There is a way out of the mess created by the firing of Northwest Museum of Arts and Culture Director Forrest Rodgers.
Just undo it.
That’s how the University of Virginia Board of Visitors (directors) ended an eruption of demonstrations opposing the forced resignation of President Teresa Sullivan. The crisis at UVa, which was founded by Thomas Jefferson, has many parallels to that now gripping the MAC.
Both Rodgers and Sullivan had held their positions for a relatively short time: eight months for Rodgers, two years for Sullivan.
Both were caught off-guard by their ousters, which did not follow procedure. In the case of Rodgers, the executive board acted without the consent of the full board. There was a complete lack of transparency.
Rodgers was faulted for some non-board-approved spending of about $50,000 and for not undertaking a fundraising campaign that would alleviate the financial pressures on the MAC. Sullivan, too, was not raising additional funds needed by the university. Nor, according to the board, was she moving forward fast enough to institute reforms that would introduce new technology and control costs.
Expectations apparently were not well-defined in either case – until after the fact. But in neither case were stakeholders buying board explanations that did not square with the experience or observations of those who care about the institutions.
Significant minorities of the UVa and MAC boards opposed the ousters, as did every member of the board of the MAC foundation charged with raising private money to supplement shrinking state appropriations.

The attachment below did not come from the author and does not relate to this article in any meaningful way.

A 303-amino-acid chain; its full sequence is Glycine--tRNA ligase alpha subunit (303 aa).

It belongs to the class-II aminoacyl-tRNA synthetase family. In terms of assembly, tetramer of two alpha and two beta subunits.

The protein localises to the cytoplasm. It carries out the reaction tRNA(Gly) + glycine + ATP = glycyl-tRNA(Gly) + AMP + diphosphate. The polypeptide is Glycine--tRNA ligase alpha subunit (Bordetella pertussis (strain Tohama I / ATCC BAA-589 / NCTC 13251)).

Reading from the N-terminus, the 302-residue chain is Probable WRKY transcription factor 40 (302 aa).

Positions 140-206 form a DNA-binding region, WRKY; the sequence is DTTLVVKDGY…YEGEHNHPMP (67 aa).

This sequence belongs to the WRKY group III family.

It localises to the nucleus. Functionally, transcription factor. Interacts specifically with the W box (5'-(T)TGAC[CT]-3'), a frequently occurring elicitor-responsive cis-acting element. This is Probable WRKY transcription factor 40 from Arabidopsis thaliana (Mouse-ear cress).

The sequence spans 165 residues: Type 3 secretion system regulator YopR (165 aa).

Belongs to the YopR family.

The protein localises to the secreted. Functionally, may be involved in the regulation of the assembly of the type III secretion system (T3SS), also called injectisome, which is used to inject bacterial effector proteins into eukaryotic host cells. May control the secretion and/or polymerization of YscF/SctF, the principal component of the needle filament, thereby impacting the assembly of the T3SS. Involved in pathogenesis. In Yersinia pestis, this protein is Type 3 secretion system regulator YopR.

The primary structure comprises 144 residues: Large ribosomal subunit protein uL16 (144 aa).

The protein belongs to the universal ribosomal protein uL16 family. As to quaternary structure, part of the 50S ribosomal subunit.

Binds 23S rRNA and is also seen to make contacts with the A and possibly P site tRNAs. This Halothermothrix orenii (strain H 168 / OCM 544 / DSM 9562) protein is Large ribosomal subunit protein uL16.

But the students, faculty and other constituencies at UVa were vocal enough to attract the attention of Gov. Robert McDonnell, who wanted nothing to do with managing the university but was not going to allow a bungling board to keep one of the nation’s most storied universities in an uproar.
Decide between Sullivan and an already designated interim appointee and explain yourselves, he wrote. If the board did not comply, he would fire the lot.
The board unanimously reinstated Sullivan.
The whole affair took only two weeks. The board chairman, a developer who had engineered the ouster, apologized. Sullivan is back in her office.
It isn’t over, of course. Boards do not fire and rehire a president at a prestigious university without repercussions. But the university moves on.
Meanwhile, two months after dismissing Rodgers, the MAC board is still looking for a way out. There have been minor changes in membership, a change in chairman and some recognition that dissing supporters is no way to restore goodwill. A task force has been appointed to work on a resolution of Rodgers’ status. A meager settlement has been offered.
The board meets again Tuesday. Members might want to take a look at how UVa leadership came to terms with its own errors and walked them back. A reset of the relationship with Rodgers, on a probationary footing, with clear goals and deadlines, would help repair the fragile MAC.